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Poverty Reduction in China: Stellar, but Misunderstood

Associate Professor of Political Science and Senior Research Fellow, Lien Centre for Social Innovation at Singapore Management University

Some believe China may have accomplished the fastest rate of poverty reduction in world history. Yet the forces that drove this poverty reduction are often misunderstood.

Between 1978 and 1984, more than one hundred million Chinese people emerged from abject poverty. The exact numbers differ. Estimates of the scale of poverty reduction, based on different poverty lines, range from 131 million to 181 million to 585 million.

However calculated, the poverty reduction number is mind-boggling. China’s experience with poverty reduction is often held up as a template for the rest of the developing world, so why hasn’t this record been more widely known outside a small cadre of China watchers? Part of the reason is that the poverty line has shifted over time. The poverty that declined in the early 1980s was fairly severe. When measured on a higher poverty line, the decline in poverty, though still real, is just not as obvious.

Second, and more seriously, most scholars overly aggregate the data. For instance, one World Bank report is typical in reporting that, “in the past three decades, China’s broad-based and high-speed economic growth helped more than 700 million people rise out of poverty.” Even on this website, Professor Wu Guobao of the Chinese Academy of Social Sciences wrote: “The head count ratio of poverty by the official poverty line … has been reduced by 94 percent from 1980 to 2015 in rural China.”

Reporting poverty in aggregate implies that poverty declined steadily across the past several decades. However, this is not true.

What Looks Like the Answer, but Isn’t

What happened during this brief but dramatic period? The setting was the dawning days of the reform era. Deng Xiaoping rose to power in 1978 and set in motion a reform process that sparked rapid growth. As China opened up to the outside world, foreign investment poured in, starting a chain of events that drove China’s rapid development. Millions of people emerged from poverty.

This sounds logical enough—economic growth is often (and incorrectly) perceived as a panacea for poverty. However, the conclusion that economic growth drove China’s poverty reduction is inaccurate and misleading. First, China’s poverty reduction was uneven—it stopped dropping after the mid-1980s and even increased according to certain measures. Yet, China’s growth was rapid throughout most of the reform period. In fact, the 1978-1984 period, when poverty declined the most, ranked as one of China’s least impressive periods of economic growth.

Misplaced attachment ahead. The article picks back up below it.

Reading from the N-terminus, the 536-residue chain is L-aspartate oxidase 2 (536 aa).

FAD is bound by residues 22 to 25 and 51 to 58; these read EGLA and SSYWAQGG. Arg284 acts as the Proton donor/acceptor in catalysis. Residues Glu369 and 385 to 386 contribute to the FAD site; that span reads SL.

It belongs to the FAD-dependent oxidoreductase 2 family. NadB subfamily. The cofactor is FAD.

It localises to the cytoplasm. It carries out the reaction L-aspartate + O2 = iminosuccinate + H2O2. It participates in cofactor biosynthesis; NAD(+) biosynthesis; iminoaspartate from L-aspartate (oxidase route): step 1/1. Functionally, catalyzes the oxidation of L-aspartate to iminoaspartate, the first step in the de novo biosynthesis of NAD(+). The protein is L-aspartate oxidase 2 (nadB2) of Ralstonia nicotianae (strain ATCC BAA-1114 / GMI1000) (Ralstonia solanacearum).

Second, and perhaps more vitally, the idea that economic growth drove China’s poverty reduction explains little. It is obvious that economic growth was involved—even a slow pace of economic growth can reduce poverty if that growth is well distributed. More fundamental questions are in order. What kind of growth? Whom did it benefit? And how?

Another common explanation is at least more specific, with scholars attributing China’s historic poverty reduction to industrialization, urbanization, and migration sparked by Deng’s reforms.

A recent joint China-World Bank report argues that poverty reduction in China was a result of record growth, which in turn was driven by reforms that allowed people to move out of agriculture. “Rapid economic development was facilitated by urbanization that created a supportive environment for growth with abundant labor, cheap land, and good infrastructure,” the report offers.

This answer is also flawed—at least for this time period. Industrialization and urbanization have both increased sharply in China, but each has risen only after, not during, the period in question. Most of Deng’s urban-based market reforms started after the mid-1980s. Industry’s market share in China’s overall GDP—whether driven by state-owned enterprises (SOEs), domestic private firms or foreign invested firms—actually declined from 1978-1984. Moreover, while investment in the industrial sector soared later, with its total value increasing from 199 billion yuan ($29.3 billion) in 1978 to 20 trillion yuan in 2013, in 1985, the value was 785.43 billion yuan.